Theodore finds trace amounts of polonium on the box, meaning that the spy must be one of the 23 men at Los Alamos who are responsible for working on the plutonium bomb’s initiator. As the show mentions, the polonium for the initiator was separated and purified at the Manhattan Project’s site at Dayton, Ohio.

Richard Yalman was a member of the Special Engineering Detachment at Dayton. He remembered the challenges of separating polonium: “We had a peculiar problem with polonium…if you put polonium in a beaker…around the beaker there would be radiation effects. So, it was very difficult to keep things clean—constantly cleaning up and trying to decontaminate the areas around the polonium.”

The initiator was also part of real-life Soviet espionage on the Manhattan Project. George Koval worked at Dayton and passed crucial information about it to his handlers. James A. Schoke trained Koval on how to maintain equipment there. “He was an excellent technician,” Schoke remembered. “He knew his job very well. And he was very friendly. Of course, I had no idea he was a spy.”

Jim and Nora panic, especially after the Army calls Jim in for a “blood test.” Handing him a cyanide pill as a last resort, Nora plans to give Pablo a poisoned orange soda. Jim is aghast. “You can’t make an omelet without poisoning an Indian kid?”

But Jim’s solution – to try to convince Pablo’s mother, Marisol, to keep her son quiet – fails disastrously. Marisol doesn’t buy his story that Pablo will be sent off to school in Pennsylvania if he identifies the spy, and demands to see Jim’s credentials. Brandishing a knife, she pushes him to the ground.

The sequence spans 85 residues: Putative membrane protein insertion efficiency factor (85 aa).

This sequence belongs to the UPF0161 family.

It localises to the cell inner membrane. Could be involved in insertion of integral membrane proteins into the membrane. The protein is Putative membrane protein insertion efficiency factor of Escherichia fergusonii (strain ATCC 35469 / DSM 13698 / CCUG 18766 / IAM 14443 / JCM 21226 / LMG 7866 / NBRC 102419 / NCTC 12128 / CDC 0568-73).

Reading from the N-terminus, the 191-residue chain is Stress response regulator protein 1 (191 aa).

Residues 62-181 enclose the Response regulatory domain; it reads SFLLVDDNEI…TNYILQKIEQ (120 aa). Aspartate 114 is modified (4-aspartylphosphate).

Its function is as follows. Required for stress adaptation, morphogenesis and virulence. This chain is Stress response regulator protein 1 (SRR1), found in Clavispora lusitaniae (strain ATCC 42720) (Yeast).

“If you say another word to anyone, you’re dead. Your kid too!” Jim threatens before he escapes. He is in such a hurry that he leaves behind the pitch pipe he is using to practice for his role in The Mikado. His role: the Lord High Executioner.

Despite his threat, Jim is unwilling to countenance murder – yet. When he sees Pablo about to drink the soda in the clinic where the “blood test” is occurring, he bursts in and breaks the bottle. Miraculously, after sizing him up, Pablo tells Darrow Jim is not the spy.

Jim has little time to ponder his escape: he has to prepare for the evening’s performance, with his best friend, Fritz, in attendance. Meanwhile, Jeannie, a member of the Women’s Army Corps, returns Pablo to his mother – and sees Jim’s pitch pipe. At intermission, she confronts Jim in his dressing room and accuses him of being a spy.

Jim lies and tells Jeannie that Fritz recruited him as a spy, claiming this is why Fritz is reluctant to have children. But once again, Jim’s acting fails him. Unconvinced, Jeannie runs off. “I’ll handle this,” Nora says.

After her scheme to poison a child, Jim knows what she is capable of — and he doesn’t stop her. Nora hits Jeannie over the head, presumably killing her. As the episode closes, Jim looks tormented as he prepares to take the stage, but he continues the performance.

How long will it be before he and Nora are discovered? Will we find out more about Helen's new friend, the patent lawyer Stan? Will Frank and Charlie butt heads again at Trinity? We will post our next Manhattan recap next week.

For more information about the history of the Manhattan Project, check out our online store, which includes “A Guide to the Manhattan Project in New Mexico” and our bestselling anthology, “The Manhattan Project: The Birth of the Atomic Bomb in the Words of Its Creators, Eyewitnesses, and Historians.”